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(1) When sorting large strings and many of them it is better to use a sort-lens. A sort-lens is an integer array indexing the source data.

string data [n]

int sort_lens[n]

The data is referenced by: data[sort_lens[COUNTER]] ;

(2) When you implement your quick sort, and the number of elements left to sort are five or less, which makes the number manageable, you can use a prefab-sort. Here is the solution for three elements. Given three elements {c,b,a} such that sorted means [a,b,c], here is the static transformation. The state A, gives an unsorted sequence and the solution B, gives the exchange sequence to take A to sorted-A.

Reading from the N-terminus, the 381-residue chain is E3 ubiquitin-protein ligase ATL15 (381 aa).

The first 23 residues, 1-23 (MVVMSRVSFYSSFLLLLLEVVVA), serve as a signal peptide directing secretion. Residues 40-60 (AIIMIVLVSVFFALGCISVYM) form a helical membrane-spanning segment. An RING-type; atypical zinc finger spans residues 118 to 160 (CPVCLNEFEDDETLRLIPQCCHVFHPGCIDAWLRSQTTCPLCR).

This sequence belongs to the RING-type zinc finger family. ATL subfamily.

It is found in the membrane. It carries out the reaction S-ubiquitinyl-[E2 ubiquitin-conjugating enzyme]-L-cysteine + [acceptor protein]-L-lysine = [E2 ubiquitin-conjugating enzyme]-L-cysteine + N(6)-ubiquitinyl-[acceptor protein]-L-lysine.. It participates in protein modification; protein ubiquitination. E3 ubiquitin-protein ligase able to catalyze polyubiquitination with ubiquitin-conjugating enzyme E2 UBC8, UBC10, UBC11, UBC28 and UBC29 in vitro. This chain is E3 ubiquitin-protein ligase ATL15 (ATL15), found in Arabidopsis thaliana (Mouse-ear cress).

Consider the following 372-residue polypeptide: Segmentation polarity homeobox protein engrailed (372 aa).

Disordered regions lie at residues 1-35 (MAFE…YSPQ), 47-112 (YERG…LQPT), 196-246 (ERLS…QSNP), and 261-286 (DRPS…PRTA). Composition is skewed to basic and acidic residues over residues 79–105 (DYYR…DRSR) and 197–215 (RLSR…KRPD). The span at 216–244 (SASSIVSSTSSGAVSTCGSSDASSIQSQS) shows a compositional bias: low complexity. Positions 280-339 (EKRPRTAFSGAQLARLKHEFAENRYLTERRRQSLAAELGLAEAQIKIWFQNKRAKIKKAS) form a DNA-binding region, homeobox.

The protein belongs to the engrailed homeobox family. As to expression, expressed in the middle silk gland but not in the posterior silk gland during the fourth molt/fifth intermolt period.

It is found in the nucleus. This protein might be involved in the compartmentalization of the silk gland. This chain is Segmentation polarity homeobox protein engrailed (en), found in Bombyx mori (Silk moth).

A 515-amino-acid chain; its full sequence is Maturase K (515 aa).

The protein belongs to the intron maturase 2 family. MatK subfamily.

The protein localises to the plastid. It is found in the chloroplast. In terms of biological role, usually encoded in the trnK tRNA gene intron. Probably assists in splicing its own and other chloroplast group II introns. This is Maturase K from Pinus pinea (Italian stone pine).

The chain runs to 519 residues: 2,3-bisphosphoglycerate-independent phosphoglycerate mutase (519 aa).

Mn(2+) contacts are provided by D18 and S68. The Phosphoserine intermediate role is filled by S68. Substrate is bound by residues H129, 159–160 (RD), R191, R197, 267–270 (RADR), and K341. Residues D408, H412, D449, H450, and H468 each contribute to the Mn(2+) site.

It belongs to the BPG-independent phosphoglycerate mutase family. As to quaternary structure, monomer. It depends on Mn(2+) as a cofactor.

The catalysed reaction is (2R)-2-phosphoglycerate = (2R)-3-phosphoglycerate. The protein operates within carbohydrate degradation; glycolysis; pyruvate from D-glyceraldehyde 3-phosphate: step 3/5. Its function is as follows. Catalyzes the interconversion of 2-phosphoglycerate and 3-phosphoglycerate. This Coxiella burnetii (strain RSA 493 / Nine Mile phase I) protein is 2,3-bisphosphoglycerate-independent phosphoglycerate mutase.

state [a,b,c] solution [1,2,3]

state [a,c,b] solution [1,3,2]

state [b,a,c] solution [2,1,3]

state [b,c,a] solution [2,3,1]

state [c,a,b] solution [3,1,2]

state [c,b,a] solution [3,2,1]

For elements less than 50, according to Knuth, in line sorts are faster. So this technique is based on both the quick sort and the in-line sort. I have implemented up to a four element in-line sort, for both integers and strings. I will add the five element in-line sort as soon as I get the time.

So here is a great addition for your qs() objects (your quick sort object).